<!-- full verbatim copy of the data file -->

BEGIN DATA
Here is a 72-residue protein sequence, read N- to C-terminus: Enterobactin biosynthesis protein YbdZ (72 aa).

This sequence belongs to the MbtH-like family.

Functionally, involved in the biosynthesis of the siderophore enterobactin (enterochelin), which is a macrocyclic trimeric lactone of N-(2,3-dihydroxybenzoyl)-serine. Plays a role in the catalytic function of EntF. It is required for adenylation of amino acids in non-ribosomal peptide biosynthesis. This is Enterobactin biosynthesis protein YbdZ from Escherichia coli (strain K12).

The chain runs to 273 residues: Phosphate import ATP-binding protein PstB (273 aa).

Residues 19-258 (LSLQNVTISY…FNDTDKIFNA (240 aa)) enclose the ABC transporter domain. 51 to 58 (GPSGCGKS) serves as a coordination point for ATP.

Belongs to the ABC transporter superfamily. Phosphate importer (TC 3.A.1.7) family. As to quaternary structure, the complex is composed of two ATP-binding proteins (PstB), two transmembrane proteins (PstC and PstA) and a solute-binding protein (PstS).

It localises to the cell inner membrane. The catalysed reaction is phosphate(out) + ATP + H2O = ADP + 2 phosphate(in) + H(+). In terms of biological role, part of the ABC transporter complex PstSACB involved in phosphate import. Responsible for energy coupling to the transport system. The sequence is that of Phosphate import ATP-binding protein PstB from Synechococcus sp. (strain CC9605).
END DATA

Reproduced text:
Here is a 72-residue protein sequence, read N- to C-terminus: Enterobactin biosynthesis protein YbdZ (72 aa).

This sequence belongs to the MbtH-like family.

Functionally, involved in the biosynthesis of the siderophore enterobactin (enterochelin), which is a macrocyclic trimeric lactone of N-(2,3-dihydroxybenzoyl)-serine. Plays a role in the catalytic function of EntF. It is required for adenylation of amino acids in non-ribosomal peptide biosynthesis. This is Enterobactin biosynthesis protein YbdZ from Escherichia coli (strain K12).

The chain runs to 273 residues: Phosphate import ATP-binding protein PstB (273 aa).

Residues 19-258 (LSLQNVTISY…FNDTDKIFNA (240 aa)) enclose the ABC transporter domain. 51 to 58 (GPSGCGKS) serves as a coordination point for ATP.

Belongs to the ABC transporter superfamily. Phosphate importer (TC 3.A.1.7) family. As to quaternary structure, the complex is composed of two ATP-binding proteins (PstB), two transmembrane proteins (PstC and PstA) and a solute-binding protein (PstS).

It localises to the cell inner membrane. The catalysed reaction is phosphate(out) + ATP + H2O = ADP + 2 phosphate(in) + H(+). In terms of biological role, part of the ABC transporter complex PstSACB involved in phosphate import. Responsible for energy coupling to the transport system. The sequence is that of Phosphate import ATP-binding protein PstB from Synechococcus sp. (strain CC9605).